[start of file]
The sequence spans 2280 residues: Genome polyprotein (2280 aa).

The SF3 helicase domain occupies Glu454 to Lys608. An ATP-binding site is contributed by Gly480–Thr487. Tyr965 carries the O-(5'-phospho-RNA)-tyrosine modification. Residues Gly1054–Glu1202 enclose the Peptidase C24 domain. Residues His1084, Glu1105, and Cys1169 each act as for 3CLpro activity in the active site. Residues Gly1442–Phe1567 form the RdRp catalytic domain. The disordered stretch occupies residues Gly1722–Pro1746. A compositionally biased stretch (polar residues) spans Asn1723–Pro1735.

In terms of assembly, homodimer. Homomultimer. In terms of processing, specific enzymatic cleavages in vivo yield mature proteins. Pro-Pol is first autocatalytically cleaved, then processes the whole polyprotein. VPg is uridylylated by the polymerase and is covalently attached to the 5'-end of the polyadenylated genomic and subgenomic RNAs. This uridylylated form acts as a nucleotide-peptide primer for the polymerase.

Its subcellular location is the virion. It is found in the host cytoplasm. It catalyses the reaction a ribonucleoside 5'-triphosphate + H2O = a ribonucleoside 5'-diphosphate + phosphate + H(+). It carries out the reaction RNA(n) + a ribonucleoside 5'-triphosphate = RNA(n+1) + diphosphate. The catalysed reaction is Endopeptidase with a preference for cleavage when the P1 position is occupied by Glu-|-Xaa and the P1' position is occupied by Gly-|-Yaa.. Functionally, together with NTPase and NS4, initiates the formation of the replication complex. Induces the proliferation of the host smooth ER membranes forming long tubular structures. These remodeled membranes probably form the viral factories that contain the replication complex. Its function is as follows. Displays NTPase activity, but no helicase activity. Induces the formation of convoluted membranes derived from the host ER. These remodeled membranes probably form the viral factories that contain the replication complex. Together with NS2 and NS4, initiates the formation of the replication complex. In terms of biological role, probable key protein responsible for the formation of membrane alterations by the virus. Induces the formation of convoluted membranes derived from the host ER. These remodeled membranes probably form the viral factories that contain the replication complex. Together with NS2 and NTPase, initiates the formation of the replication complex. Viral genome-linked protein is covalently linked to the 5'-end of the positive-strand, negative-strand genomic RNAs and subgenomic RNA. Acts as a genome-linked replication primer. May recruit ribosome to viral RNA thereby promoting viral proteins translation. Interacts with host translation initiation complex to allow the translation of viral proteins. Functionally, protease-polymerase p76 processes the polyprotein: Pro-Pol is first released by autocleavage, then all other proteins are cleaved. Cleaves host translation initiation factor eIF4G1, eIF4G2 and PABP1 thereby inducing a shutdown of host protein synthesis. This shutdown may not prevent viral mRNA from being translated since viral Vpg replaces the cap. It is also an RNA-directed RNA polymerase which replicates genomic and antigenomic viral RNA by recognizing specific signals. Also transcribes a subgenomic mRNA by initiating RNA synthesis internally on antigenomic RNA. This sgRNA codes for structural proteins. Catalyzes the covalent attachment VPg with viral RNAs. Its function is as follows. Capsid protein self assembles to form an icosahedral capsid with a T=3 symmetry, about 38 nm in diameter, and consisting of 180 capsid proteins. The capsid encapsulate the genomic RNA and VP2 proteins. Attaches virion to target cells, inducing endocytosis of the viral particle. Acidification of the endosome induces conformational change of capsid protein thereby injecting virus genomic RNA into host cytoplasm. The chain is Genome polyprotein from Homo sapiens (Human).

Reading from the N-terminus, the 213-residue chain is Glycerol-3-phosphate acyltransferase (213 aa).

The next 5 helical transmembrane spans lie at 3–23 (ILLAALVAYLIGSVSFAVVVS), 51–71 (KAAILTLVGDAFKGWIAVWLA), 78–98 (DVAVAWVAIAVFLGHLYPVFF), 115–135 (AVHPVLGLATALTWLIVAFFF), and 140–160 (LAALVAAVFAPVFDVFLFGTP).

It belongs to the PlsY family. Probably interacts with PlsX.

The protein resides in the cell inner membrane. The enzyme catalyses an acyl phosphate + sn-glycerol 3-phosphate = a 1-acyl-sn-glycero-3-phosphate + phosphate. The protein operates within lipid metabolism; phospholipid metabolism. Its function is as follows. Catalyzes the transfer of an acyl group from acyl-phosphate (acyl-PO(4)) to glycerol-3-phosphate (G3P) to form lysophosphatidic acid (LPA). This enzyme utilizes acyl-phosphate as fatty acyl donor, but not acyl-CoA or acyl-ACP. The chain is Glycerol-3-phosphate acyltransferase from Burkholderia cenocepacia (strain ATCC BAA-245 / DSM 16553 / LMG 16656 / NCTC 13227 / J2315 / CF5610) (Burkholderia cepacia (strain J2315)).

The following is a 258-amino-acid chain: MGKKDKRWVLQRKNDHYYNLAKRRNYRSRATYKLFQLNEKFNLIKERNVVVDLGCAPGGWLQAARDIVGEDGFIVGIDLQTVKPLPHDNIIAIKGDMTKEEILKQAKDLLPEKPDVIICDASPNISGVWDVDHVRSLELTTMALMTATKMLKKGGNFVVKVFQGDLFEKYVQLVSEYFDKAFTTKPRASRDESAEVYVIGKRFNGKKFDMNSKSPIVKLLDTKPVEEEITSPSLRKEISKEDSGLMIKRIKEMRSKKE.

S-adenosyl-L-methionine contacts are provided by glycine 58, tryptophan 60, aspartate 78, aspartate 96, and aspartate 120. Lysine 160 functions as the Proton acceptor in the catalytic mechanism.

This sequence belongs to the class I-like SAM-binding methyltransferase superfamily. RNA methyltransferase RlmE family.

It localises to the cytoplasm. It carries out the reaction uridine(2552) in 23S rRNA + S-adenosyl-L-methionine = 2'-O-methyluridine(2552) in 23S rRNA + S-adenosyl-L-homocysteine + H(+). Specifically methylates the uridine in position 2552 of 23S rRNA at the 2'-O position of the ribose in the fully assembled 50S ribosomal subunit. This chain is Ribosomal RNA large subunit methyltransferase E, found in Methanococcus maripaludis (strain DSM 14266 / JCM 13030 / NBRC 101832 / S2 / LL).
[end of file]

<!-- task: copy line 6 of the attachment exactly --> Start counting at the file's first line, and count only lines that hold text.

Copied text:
The next 5 helical transmembrane spans lie at 3–23 (ILLAALVAYLIGSVSFAVVVS), 51–71 (KAAILTLVGDAFKGWIAVWLA), 78–98 (DVAVAWVAIAVFLGHLYPVFF), 115–135 (AVHPVLGLATALTWLIVAFFF), and 140–160 (LAALVAAVFAPVFDVFLFGTP).